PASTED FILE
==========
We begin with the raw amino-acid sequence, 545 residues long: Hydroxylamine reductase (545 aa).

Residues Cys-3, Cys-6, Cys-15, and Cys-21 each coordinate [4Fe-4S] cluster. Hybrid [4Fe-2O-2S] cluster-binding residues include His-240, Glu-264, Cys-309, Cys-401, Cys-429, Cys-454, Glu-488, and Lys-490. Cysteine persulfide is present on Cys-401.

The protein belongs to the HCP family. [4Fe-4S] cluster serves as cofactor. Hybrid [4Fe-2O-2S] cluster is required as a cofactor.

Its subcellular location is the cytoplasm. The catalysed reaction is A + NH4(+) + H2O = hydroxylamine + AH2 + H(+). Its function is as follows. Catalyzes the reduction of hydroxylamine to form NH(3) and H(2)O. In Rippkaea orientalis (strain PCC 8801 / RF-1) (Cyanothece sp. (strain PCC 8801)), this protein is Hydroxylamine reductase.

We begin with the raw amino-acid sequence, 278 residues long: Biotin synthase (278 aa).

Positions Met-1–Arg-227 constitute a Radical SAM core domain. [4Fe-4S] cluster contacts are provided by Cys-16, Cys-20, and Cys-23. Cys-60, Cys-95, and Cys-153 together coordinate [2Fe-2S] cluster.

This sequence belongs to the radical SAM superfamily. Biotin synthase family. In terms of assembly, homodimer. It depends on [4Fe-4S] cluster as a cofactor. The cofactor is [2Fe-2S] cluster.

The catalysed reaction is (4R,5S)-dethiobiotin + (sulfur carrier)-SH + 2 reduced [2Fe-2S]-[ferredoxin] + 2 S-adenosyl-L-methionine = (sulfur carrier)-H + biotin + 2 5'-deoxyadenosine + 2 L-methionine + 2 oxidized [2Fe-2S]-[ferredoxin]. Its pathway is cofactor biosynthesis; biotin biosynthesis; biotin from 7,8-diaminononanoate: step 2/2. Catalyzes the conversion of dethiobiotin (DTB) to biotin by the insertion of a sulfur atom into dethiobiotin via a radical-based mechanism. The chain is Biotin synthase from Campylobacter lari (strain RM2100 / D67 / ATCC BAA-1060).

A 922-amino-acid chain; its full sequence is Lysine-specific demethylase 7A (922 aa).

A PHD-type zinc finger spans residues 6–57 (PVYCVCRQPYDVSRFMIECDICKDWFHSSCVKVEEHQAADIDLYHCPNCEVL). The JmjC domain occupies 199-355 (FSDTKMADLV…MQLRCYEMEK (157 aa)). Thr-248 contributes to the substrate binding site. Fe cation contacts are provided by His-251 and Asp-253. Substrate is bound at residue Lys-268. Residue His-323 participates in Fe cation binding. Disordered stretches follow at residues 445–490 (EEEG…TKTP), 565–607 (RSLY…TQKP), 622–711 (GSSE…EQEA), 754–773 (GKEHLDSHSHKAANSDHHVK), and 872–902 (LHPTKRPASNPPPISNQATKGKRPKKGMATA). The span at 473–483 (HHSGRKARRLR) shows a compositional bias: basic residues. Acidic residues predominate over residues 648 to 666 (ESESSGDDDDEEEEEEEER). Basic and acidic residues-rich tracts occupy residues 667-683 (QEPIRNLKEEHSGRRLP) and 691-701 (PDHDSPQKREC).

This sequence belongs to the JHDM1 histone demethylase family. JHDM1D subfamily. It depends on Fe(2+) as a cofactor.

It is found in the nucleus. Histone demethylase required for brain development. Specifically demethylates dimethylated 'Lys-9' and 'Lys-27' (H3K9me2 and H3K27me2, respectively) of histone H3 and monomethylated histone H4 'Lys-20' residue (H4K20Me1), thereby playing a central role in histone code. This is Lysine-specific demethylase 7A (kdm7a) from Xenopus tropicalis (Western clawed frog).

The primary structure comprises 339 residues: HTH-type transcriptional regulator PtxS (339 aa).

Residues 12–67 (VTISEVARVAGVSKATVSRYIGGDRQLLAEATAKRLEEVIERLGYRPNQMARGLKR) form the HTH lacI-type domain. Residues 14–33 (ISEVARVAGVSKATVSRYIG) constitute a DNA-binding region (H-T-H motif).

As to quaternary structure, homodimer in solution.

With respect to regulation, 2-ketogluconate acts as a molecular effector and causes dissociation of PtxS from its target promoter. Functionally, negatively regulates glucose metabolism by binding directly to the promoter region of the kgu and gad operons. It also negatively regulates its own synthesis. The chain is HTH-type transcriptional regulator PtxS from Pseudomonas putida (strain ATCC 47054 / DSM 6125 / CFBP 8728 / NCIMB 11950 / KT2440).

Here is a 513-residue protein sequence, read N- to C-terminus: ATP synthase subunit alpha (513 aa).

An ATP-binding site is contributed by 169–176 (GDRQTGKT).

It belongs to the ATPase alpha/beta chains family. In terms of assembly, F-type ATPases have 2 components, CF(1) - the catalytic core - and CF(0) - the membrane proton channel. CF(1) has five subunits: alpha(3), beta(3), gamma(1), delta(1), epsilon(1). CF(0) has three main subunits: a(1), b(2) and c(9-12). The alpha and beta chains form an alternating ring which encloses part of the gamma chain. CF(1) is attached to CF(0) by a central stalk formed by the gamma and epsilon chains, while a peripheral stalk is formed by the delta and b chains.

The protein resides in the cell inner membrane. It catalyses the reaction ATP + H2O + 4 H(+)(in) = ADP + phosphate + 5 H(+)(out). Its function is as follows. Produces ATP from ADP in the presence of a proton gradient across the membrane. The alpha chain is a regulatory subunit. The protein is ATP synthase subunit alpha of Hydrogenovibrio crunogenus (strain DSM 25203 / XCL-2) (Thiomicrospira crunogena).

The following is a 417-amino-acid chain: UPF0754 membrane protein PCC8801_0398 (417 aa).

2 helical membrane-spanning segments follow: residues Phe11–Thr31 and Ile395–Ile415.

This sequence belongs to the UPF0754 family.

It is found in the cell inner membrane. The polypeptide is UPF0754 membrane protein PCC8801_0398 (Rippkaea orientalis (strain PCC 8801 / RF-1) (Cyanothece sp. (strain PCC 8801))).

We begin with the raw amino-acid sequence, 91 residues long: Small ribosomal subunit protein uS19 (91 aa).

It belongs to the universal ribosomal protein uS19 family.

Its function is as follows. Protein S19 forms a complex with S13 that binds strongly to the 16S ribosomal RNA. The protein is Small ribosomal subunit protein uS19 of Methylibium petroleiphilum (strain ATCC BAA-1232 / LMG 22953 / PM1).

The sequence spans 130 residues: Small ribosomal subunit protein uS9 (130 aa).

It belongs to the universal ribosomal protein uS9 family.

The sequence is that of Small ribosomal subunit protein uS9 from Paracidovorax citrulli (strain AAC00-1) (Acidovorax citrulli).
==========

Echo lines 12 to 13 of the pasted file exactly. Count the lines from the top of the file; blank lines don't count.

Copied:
It is found in the nucleus. Histone demethylase required for brain development. Specifically demethylates dimethylated 'Lys-9' and 'Lys-27' (H3K9me2 and H3K27me2, respectively) of histone H3 and monomethylated histone H4 'Lys-20' residue (H4K20Me1), thereby playing a central role in histone code. This is Lysine-specific demethylase 7A (kdm7a) from Xenopus tropicalis (Western clawed frog).

The primary structure comprises 339 residues: HTH-type transcriptional regulator PtxS (339 aa).